After receiving the response, the staff attorney may request additional follow-up information from you or otherwise conduct an additional investigation. Whether additional information and investigation is necessary and how much needs to be collected varies depending on the types of cases. For example, allegations involving assisting in real estate closings often involve either additional follow-up requests or investigation and sometimes both.
Authorized Practice Committee Decisions and Possible Results
After the staff attorney determines that all necessary information has been obtained, s/he prepares a report of counsel to the Authorized Practice Committee. This report summarizes the complaint, response, evidence, and makes a recommended resolution. This report and recommendation also results in the complaint being placed on the Committee’s agenda at its next quarterly meeting either for full Committee discussion or on the consent agenda with a proposed disposition.
At the Committee’s quarterly meeting, the complaint is considered on the written record, consisting of the complaint with any attachments, the response(s) with any attachments, the results of any additional investigation conducted by the Office of Counsel, and the Report of Counsel. Live testimony is not received and the respondent and his or her counsel is at most given a brief opportunity to address the Committee.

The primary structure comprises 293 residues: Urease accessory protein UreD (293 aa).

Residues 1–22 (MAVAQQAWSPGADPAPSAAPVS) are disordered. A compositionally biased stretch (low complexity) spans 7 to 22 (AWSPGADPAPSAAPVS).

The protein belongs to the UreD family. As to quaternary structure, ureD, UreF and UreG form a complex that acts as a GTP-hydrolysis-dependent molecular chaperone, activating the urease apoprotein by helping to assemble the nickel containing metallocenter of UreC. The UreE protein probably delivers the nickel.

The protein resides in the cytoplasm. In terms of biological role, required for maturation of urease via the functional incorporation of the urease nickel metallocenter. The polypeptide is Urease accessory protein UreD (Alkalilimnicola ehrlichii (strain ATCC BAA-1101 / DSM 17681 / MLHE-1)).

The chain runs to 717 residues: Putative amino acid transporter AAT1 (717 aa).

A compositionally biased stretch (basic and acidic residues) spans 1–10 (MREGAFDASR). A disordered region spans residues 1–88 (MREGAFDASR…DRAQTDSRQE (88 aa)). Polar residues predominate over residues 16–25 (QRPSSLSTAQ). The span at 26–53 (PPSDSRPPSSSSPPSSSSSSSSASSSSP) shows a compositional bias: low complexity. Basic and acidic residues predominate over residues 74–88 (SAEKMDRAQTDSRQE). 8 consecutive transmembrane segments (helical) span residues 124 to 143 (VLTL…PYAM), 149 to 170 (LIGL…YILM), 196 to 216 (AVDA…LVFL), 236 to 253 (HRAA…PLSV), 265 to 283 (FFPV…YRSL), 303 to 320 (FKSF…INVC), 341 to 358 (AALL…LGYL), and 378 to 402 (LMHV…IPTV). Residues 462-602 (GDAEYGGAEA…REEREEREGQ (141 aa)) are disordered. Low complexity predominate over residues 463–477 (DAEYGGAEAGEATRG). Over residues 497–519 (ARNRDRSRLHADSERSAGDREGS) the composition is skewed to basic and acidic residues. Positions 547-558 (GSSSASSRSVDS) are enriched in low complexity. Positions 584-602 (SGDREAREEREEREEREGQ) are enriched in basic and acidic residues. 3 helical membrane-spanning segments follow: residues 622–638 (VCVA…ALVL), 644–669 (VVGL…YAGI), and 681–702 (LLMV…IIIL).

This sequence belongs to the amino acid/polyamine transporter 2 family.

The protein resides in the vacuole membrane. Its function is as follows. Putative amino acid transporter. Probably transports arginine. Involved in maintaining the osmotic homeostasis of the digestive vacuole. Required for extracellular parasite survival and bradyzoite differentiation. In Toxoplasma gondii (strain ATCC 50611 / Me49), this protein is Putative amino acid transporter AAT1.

Complaints considered at the quarterly meetings are resolved by the Authorized Practice Committee taking one of the following actions:
- Dismiss the complaint if the committee finds that there is no probable cause to believe that the respondent violated the unauthorized practice of law statutes.
- Take no action, which typically occurs when the Committee is unable to locate the respondent or otherwise unable to obtain sufficient information to make a determination.
- Issue a letter of caution finding that the respondent committed a violation of the unauthorized practice of law statutes but take no further action at that time. (For respondents who are out of state attorneys, the Committee on occasion has referred the matter or sent a copy of the letter of caution to the Bar for the State in which the lawyer is licensed to practice)
- Issue a cease and desist letter finding that the respondent committed a violation of the unauthorized practice of law, directing the respondent to cease such activities and provide confirmation that respondent has done so.
- Refer the matter to a local district attorney and request that respondent be prosecuted criminally for violations of the unauthorized practice of law and possibly other statutes.
- Recommend that the State Bar file and pursue civil injunctive proceedings against respondent. Either the State Bar Executive Committee or its governing Council must adopt the Committee’s recommendation before the State Bar can pursue civil injunctive proceedings.
Generally, the State Bar does not provide an opportunity to reject its findings and conclusions and also does not provide an opportunity for an evidentiary hearing for respondents who disagree with the Committee’s decision. However, the State Bar must file a civil action to pursue injunctive relief against a respondent. In such a proceeding, the State Bar has the burden of proving that the respondent committed a violation of the unauthorized practice of law statutes and that injunctive relief is warranted. Respondents generally have the same rights and opportunities afforded to any defendant in a civil case in such proceedings. Our firm strives to prevent the State Bar from filing such actions and seeking such relief against our clients.